Having been on the market for about five years now, we try out Case IH’s latest Farmlift telehandler to see what developments the firm has made. James Rickard reports.
With little to lose and an ambition to expand its portfolio, Case IH first introduced its range of Farmlift telehandlers to the UK in 2015.
In doing so, it offered its dealers, particularly those without a telehandler franchise, a relatively easy foot onto the handling sales ladder, with a product which uses a lot of common components as the Case IH tractors, and an administrative and parts system which is already in place.
Since its initial launch, several updates have been made to the telehandlers including further transmission refinement and functionality, greater comfort and improved maintenance.
As before, the range comprises six models. While the top five models are built in-house by parent company CNH Industrial, the smallest is provided by Italian manufacturer Dieci. It will also come as no surprise that Case IH shares its telehandlers with fellow CNH Industrial brand New Holland.
Though lift capacities and lift heights vary, all five CNH-built machines share the same platform, featuring the same wheelbase, length and width. To differentiate the machines, two models, the 636 and 742, are available as high-performance handlers with boosts in power and hydraulics.
To find out more about this tractor-branded telehandler, we got our hands on a 742 for a week and put it to work.
The lion’s share of the Farmlift’s updates can be found in the transmission department, chiefly the switch from a ZF to a Carraro-built six-speed powershift gearbox. According to the manufacturer this brings with it greater transmission/engine management, a simpler transmission logic and fewer moving parts, all adding up to the promise of smoother shifting and greater functionality.
To a point, this is fulfilled. Shifting is definitely smoother than the previous generation of Farmlift, but the new transmission layout means there are noticeable breaks in drive between gears two and three and gears four and five, especially when climbing hills.
However, it is the boost in features which sets the gearbox apart from its predecessor. Firstly, it can be operated in one of three modes; manual, semi-automatic and fully automatic. For us, manual was the ideal choice for confined spaces and where accurate handling is required, eliminating any surprises from the transmission. For greater distances, such as moving around the yard and on the road, automatic is just the job.
As for semi-automatic, this offers manual changing of gears in one to three, then automatic from four to six. Handy if carrying out a regular mix of yard and field work, but it is just as simple to flick between manual and fully auto. Being able to limit the upper gear in automatic would be a more useful feature.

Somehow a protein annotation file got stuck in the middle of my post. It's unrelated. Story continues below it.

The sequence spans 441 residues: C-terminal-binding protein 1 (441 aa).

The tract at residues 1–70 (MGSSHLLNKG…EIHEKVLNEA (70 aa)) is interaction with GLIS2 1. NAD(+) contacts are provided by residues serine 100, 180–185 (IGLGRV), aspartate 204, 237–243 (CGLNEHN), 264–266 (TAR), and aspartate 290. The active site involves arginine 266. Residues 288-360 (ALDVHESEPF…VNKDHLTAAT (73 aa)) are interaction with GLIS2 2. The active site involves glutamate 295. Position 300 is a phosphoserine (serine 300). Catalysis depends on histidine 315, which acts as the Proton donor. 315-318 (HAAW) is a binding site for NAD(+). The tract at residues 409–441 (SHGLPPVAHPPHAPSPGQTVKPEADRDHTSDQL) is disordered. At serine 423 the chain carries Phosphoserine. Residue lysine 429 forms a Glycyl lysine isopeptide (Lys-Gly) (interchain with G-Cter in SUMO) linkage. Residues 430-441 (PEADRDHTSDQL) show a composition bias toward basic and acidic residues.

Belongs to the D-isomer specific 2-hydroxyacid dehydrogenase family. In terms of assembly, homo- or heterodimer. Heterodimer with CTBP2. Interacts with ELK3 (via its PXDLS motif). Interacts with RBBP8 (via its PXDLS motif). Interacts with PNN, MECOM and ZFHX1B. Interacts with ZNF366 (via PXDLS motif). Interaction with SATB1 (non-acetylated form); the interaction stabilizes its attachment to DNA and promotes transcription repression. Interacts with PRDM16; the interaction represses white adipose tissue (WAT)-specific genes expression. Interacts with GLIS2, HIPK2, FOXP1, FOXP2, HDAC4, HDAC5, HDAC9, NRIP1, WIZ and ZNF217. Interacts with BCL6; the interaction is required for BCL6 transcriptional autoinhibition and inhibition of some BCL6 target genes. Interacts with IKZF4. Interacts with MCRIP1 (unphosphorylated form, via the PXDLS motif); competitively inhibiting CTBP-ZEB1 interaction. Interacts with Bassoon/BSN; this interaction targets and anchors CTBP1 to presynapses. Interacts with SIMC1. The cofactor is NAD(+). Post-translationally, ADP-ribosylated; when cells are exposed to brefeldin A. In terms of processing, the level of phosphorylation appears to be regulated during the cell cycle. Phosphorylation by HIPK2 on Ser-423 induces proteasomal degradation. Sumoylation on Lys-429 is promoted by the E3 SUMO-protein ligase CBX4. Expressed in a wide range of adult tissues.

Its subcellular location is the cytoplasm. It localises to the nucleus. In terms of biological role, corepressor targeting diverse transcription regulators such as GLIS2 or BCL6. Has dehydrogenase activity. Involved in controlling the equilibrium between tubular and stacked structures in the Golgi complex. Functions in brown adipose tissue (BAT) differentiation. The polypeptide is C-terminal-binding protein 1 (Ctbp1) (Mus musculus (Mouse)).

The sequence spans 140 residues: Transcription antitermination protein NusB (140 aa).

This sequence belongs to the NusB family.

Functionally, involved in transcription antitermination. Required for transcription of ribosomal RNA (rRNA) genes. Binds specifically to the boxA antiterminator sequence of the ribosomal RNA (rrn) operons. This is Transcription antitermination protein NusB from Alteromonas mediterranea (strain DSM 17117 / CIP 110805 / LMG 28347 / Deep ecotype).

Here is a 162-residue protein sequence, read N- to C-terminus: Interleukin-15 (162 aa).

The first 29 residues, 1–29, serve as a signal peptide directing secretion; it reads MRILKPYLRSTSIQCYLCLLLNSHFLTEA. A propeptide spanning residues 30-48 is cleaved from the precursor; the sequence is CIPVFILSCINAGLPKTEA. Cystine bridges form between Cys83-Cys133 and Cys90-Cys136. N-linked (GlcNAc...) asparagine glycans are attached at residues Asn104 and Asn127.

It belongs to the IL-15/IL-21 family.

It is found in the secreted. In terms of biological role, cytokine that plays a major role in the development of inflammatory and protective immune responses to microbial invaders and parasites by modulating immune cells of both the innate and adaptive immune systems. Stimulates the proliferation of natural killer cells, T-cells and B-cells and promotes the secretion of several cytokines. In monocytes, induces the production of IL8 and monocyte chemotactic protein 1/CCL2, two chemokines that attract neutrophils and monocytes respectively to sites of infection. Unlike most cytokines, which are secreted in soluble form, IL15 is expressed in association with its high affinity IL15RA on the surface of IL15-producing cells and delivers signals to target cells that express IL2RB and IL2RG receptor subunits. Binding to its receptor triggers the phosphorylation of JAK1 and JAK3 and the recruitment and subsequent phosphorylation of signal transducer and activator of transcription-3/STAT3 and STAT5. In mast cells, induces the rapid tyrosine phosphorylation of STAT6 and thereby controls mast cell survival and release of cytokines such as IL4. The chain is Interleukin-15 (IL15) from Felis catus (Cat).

On top of the three transmission modes are three shuttle modes, which automatically sees gears shifted through when a change of direction is made. For example, if travelling forwards in third and you shuttle backwards, the machine will automatically change down to second, and vice versa. Depending on which mode you use, you will find a lesser or greater differentiation in gears when you shuttle.
Selecting these modes requires you to go through the dash, but it is completely unclear what you are going to get. Not even the handbook tells you what effect each mode will have on the transmission. As far as we could tell, mode two gave you the least difference in gears, while mode one and three could see a difference of up to three gears between direction changes. And none of the modes actually gear up when going backwards, which for anyone who has done any buckraking, for example, would be a welcome feature – low gear for climbing and pushing, followed by a rapid exit.
Also, to avoid any ‘fighting’ with the transmission, when operating the hydraulics and holding the machine stationary, you can disconnect drive via a button on the rear of the main joystick. In addition, a new feature sees this done automatically when the brakes are pressed – this can be turned on or off. When on, the function turns off above 12kph. However, it lacks any finesse and drive reconnects with quite a clunk. It is a shame, because this could potentially be a really useful feature, allowing more precise control over small movements.
One of the stand out elements of the Farmlift is the cab. Access is very good with plenty of grab handles, and there is nothing to snag baggy overalls on. The top half of the door folds back flush and latches and door handles are all within convenient reach. If anything, the top half could do with an intermediate position, just enough to let in some fresh air, rather than fully open. But the rear window does open.